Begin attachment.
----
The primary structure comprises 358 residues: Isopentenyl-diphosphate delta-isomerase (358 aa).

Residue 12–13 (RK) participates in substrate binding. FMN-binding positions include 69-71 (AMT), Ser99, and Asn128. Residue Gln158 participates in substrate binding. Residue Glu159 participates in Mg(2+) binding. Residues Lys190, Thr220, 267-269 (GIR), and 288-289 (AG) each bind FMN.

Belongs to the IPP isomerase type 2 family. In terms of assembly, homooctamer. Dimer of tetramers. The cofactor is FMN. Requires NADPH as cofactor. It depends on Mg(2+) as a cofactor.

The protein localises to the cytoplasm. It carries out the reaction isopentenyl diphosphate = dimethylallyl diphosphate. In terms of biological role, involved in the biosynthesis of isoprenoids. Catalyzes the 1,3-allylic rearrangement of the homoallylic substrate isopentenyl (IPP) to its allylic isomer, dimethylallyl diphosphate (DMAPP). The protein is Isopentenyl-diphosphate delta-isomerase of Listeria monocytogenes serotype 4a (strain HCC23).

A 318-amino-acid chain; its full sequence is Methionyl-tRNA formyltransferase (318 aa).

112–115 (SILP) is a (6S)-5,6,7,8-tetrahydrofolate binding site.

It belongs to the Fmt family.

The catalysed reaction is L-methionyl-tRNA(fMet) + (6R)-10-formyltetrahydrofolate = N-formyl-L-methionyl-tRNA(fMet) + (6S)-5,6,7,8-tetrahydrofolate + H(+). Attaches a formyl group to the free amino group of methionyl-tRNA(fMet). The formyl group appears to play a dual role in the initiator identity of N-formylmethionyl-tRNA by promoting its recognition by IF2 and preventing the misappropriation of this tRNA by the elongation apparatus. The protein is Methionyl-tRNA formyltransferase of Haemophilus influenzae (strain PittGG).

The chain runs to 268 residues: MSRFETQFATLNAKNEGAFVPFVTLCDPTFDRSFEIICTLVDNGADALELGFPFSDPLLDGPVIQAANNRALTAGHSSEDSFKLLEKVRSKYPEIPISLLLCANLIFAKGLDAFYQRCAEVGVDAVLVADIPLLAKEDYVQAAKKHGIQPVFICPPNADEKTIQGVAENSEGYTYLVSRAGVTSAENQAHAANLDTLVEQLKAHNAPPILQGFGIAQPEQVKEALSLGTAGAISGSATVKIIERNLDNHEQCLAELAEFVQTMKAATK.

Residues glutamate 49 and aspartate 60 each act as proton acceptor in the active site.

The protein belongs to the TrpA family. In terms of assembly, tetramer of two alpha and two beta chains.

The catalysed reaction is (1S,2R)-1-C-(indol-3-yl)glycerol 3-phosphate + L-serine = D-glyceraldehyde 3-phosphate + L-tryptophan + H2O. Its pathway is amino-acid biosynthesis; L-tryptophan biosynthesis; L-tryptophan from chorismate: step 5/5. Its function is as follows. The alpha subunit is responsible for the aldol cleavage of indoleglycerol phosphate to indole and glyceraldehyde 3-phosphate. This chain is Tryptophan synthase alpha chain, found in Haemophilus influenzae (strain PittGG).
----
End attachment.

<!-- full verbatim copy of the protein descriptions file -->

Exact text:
The primary structure comprises 358 residues: Isopentenyl-diphosphate delta-isomerase (358 aa).

Residue 12–13 (RK) participates in substrate binding. FMN-binding positions include 69-71 (AMT), Ser99, and Asn128. Residue Gln158 participates in substrate binding. Residue Glu159 participates in Mg(2+) binding. Residues Lys190, Thr220, 267-269 (GIR), and 288-289 (AG) each bind FMN.

Belongs to the IPP isomerase type 2 family. In terms of assembly, homooctamer. Dimer of tetramers. The cofactor is FMN. Requires NADPH as cofactor. It depends on Mg(2+) as a cofactor.

The protein localises to the cytoplasm. It carries out the reaction isopentenyl diphosphate = dimethylallyl diphosphate. In terms of biological role, involved in the biosynthesis of isoprenoids. Catalyzes the 1,3-allylic rearrangement of the homoallylic substrate isopentenyl (IPP) to its allylic isomer, dimethylallyl diphosphate (DMAPP). The protein is Isopentenyl-diphosphate delta-isomerase of Listeria monocytogenes serotype 4a (strain HCC23).

A 318-amino-acid chain; its full sequence is Methionyl-tRNA formyltransferase (318 aa).

112–115 (SILP) is a (6S)-5,6,7,8-tetrahydrofolate binding site.

It belongs to the Fmt family.

The catalysed reaction is L-methionyl-tRNA(fMet) + (6R)-10-formyltetrahydrofolate = N-formyl-L-methionyl-tRNA(fMet) + (6S)-5,6,7,8-tetrahydrofolate + H(+). Attaches a formyl group to the free amino group of methionyl-tRNA(fMet). The formyl group appears to play a dual role in the initiator identity of N-formylmethionyl-tRNA by promoting its recognition by IF2 and preventing the misappropriation of this tRNA by the elongation apparatus. The protein is Methionyl-tRNA formyltransferase of Haemophilus influenzae (strain PittGG).

The chain runs to 268 residues: MSRFETQFATLNAKNEGAFVPFVTLCDPTFDRSFEIICTLVDNGADALELGFPFSDPLLDGPVIQAANNRALTAGHSSEDSFKLLEKVRSKYPEIPISLLLCANLIFAKGLDAFYQRCAEVGVDAVLVADIPLLAKEDYVQAAKKHGIQPVFICPPNADEKTIQGVAENSEGYTYLVSRAGVTSAENQAHAANLDTLVEQLKAHNAPPILQGFGIAQPEQVKEALSLGTAGAISGSATVKIIERNLDNHEQCLAELAEFVQTMKAATK.

Residues glutamate 49 and aspartate 60 each act as proton acceptor in the active site.

The protein belongs to the TrpA family. In terms of assembly, tetramer of two alpha and two beta chains.

The catalysed reaction is (1S,2R)-1-C-(indol-3-yl)glycerol 3-phosphate + L-serine = D-glyceraldehyde 3-phosphate + L-tryptophan + H2O. Its pathway is amino-acid biosynthesis; L-tryptophan biosynthesis; L-tryptophan from chorismate: step 5/5. Its function is as follows. The alpha subunit is responsible for the aldol cleavage of indoleglycerol phosphate to indole and glyceraldehyde 3-phosphate. This chain is Tryptophan synthase alpha chain, found in Haemophilus influenzae (strain PittGG).